— The current Administration would beg to differ, as the heads of these offices that used to do the “thousands upon thousands of hours of analysis and debate” have been replaced and all the hours of science and debate have been thrown out the window.

          • 0 avatar
            JimZ

            “— The current Administration would beg to differ, as the heads of these offices that used to do the “thousands upon thousands of hours of analysis and debate” have been replaced and all the hours of science and debate have been thrown out the window.”

            and everyone’s fine with that. This country has a long, long history of distrusting knowledge and expertise, and instead everyone goes with their “gut feeling” no matter how pants-on-head stupid it is.

          • 0 avatar
            Vulpine

            Not everyone is fine with it, JimZ; only those who want to believe nothing is wrong with the world.

    • 0 avatar

      We have become a Parliamentary system now. Not what the framers intended, but they also never saw “Citizens United” coming, were very leery of chartered companies, and didn’t intend the politicians to be career people.

  • avatar
    28-Cars-Later

    “Lisa Madigan”

    Wasn’t there a Madigan who bankrupted Illinois or am I mistaken?

  • avatar
    SCE to AUX

    “…the fleet average would have risen to around 47 mpg by 2025. However, the current administration has deemed that unsustainable for consumers, manufacturers, and the overall economy”

    The current administration is correct on that point.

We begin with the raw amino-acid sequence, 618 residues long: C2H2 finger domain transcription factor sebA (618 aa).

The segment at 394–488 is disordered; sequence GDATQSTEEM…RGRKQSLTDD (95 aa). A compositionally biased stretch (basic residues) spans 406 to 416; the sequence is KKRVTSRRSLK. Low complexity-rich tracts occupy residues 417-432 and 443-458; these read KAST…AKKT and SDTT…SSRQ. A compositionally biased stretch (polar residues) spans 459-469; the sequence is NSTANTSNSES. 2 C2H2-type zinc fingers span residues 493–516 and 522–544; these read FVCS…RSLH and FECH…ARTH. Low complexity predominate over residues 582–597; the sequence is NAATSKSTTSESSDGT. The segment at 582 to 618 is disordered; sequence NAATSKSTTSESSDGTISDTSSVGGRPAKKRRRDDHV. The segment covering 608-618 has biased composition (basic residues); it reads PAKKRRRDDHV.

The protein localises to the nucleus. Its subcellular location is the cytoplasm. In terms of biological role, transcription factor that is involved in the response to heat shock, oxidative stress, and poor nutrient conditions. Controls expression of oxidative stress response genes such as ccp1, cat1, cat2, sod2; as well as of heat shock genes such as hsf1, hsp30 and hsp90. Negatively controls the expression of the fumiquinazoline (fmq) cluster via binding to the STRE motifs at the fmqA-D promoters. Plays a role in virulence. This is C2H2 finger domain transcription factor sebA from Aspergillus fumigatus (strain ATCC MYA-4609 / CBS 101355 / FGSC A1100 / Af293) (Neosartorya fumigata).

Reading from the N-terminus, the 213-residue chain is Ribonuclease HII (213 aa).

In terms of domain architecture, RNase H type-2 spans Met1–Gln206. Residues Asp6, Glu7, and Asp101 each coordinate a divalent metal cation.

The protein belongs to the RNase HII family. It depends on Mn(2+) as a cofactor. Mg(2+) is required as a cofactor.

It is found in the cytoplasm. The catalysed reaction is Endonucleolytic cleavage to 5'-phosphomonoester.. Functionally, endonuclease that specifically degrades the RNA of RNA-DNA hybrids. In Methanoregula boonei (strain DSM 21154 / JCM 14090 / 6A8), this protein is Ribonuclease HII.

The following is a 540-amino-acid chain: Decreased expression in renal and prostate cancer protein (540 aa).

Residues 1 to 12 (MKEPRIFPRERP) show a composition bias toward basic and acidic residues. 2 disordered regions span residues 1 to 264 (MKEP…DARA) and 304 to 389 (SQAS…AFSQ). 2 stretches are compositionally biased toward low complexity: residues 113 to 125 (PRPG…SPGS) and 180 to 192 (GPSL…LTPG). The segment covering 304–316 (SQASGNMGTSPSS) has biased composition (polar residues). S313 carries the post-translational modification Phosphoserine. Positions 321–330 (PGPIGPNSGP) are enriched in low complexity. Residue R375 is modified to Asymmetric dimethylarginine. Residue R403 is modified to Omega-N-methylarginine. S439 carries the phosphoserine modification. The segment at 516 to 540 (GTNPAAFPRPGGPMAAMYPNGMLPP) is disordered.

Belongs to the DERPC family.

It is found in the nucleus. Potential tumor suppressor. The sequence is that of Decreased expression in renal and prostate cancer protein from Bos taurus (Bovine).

“solely for the purpose of taking billions of dollars out of the pockets of consumers, and giving it to Big Oil”

    1. Consumers gladly do this every day.
    2. Such a vapid statement is more becoming of a politician than an attorney general. Oh, wait…

  • avatar
    DenverMike

    “Cleaner Air” my A$$. It’s just corruption by any States challenging the EPA on this. Automaker’s profits from potentially/proposed “outlaw” gas guzzlers, would easily pay CAFE fines, instead not selling in those states, or somehow meeting insane targets, easily into the billions annually.

    Do all of those money hungry states even have mandatory “Smog Checks”?

    • 0 avatar
      Vulpine

      A) Those 19 states make up roughly 80% of the US population;
      B) I can’t speak for all 19 states, but from personal knowledge I know of five who do, my own being one of them.

      • 0 avatar
        Big Al from Oz

        Vulpine,
        I don’t know if you stats are accurate, but I see it this way. Donnie Dump El Presidento of MAGA Inc wants people to buy ‘murican cars.